SHUGBOROUGH HALL GARDEN
DUCK FEET WOODEN SCULPTURE
BARB RELAXES IN HER WELLIES
Meanwhile.. IN THE SERVANT'S QUARTERS
ANOTHER FADED MANSION
Click on any photo to enlarge.
Thursday, July 22, was one of those near-perfect days that are randomly
forced upon us by circumstance. We left Stone and motored down a pretty
stretch of the Trent & Mersey, accompanied by the young River Trent
set in a lush green valley. The forecast was for foul weather and, sure
enough, as we left the lock at Great Haywood a huge black cloud loomed
over us and we moored up in terror. Half an hour later it bucketed down
and we were glad we did. During our forced captivity we read the guide
book and found that we were right next to Shugborough Hall, one of the
stately homes of England and now a National Trust property. So, after
the clouds lifted, we decided to explore.
the Trent collects a tributary, the River Sow,
and the ornamental waters of the Hall gardens. All can be seen merging
from the bridge.
The gardens of the Hall are exquisite, with areas of riparian splendour
mixed with formal gardens leading up to the Hall steps. Several follies
and monuments dot the grounds, including a miniature Pantheon and a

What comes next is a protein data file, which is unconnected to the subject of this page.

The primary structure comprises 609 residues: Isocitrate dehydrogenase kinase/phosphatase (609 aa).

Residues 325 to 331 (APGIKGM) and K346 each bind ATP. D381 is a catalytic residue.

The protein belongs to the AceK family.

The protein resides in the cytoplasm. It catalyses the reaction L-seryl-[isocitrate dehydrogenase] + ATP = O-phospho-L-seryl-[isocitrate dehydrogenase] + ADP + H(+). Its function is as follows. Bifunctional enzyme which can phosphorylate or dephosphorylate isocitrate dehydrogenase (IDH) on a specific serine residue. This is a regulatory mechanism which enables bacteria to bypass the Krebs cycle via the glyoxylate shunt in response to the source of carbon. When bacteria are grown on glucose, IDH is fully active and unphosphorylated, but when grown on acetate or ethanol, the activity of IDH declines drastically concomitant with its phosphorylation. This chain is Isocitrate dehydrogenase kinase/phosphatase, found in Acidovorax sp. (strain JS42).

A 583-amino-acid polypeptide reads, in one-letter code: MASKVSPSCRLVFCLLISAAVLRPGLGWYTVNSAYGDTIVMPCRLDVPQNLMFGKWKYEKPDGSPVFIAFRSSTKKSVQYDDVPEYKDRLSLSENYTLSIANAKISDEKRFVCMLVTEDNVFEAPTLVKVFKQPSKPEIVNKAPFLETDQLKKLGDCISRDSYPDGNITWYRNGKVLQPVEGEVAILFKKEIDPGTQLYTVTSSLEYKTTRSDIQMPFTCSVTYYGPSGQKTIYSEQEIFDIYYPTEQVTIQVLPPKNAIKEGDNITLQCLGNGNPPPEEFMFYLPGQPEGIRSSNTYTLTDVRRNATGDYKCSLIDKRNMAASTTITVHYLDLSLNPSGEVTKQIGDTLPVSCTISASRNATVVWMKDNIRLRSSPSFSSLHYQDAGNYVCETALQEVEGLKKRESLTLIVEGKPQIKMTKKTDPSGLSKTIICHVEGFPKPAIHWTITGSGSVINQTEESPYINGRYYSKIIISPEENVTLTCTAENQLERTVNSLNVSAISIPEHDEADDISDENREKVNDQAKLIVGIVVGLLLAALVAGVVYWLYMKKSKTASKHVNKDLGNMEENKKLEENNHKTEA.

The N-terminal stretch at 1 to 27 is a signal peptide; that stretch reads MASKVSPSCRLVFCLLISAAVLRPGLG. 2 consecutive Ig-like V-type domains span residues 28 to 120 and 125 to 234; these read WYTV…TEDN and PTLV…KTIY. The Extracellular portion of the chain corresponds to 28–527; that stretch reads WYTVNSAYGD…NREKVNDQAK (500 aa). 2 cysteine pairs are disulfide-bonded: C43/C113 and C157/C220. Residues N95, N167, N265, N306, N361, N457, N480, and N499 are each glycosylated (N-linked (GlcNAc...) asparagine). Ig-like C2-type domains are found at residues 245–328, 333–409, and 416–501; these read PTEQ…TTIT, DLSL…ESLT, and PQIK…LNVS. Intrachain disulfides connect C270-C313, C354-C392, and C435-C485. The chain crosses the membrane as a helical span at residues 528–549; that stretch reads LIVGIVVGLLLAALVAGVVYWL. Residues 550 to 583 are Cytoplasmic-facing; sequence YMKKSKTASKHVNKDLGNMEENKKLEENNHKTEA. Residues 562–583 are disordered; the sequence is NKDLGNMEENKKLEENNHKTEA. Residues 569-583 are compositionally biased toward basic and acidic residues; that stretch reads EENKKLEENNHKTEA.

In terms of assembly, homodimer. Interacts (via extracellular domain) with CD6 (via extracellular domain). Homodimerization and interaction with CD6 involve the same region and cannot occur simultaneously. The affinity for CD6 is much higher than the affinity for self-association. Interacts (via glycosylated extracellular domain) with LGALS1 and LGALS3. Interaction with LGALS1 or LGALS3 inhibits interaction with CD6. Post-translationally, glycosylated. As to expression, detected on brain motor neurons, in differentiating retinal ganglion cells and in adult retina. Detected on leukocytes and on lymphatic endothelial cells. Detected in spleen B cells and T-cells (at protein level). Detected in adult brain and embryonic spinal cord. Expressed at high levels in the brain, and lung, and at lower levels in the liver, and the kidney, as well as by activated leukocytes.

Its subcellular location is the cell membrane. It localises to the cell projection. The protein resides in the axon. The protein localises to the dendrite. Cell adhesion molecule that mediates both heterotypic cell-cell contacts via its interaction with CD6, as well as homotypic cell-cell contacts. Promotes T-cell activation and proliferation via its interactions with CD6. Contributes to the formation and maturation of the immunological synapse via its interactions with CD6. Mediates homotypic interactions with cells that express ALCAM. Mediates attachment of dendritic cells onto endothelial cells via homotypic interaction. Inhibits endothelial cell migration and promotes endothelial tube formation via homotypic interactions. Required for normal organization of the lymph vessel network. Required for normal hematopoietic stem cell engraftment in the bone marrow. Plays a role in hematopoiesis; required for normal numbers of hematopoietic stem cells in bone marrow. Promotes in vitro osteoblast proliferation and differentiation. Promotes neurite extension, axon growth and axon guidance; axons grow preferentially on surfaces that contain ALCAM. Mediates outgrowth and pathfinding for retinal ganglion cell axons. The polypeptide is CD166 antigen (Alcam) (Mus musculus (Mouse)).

monument to an aristocratic cat (left).
The Hall contains a large number of paintings, furniture and art
objects and a startling number of clocks which were all keeping time.
We wandered around until our feet hurt and then we had scones, clotted
cream and a pot of tea for two in the tea shop.
We cruised on for a short time and found a pleasant mooring in the
country. I walked down the canal after dinner on the boat and found a
bench with a memorial and a pretty curve of the river to meditate by. A
perfect end to a perfect day...
Since Shugborough, we have been meandering along at a snail's pace. We
stopped to video Basil crossing Brindley's mighty aqueduct over the
River Trent and again in Rugeley, a depressing little town where all
the inhabitants seemed to be elderly, infirm, unemployed or all three.
On the way, we glimpsed through a hedge another great mansion (see
left), this one of faded grandeur and definitely not open to the
public. What stories lie behind its gray facade, I wonder? A good set
for a horror movie, though.
Now we are at
Fradley Junction again, about to enjoy dinner in The
Swan Inn, reputedly the most photographed pub in England, so I didn't
However, here's Basil outside the Swan, waiting for the lock at Fradley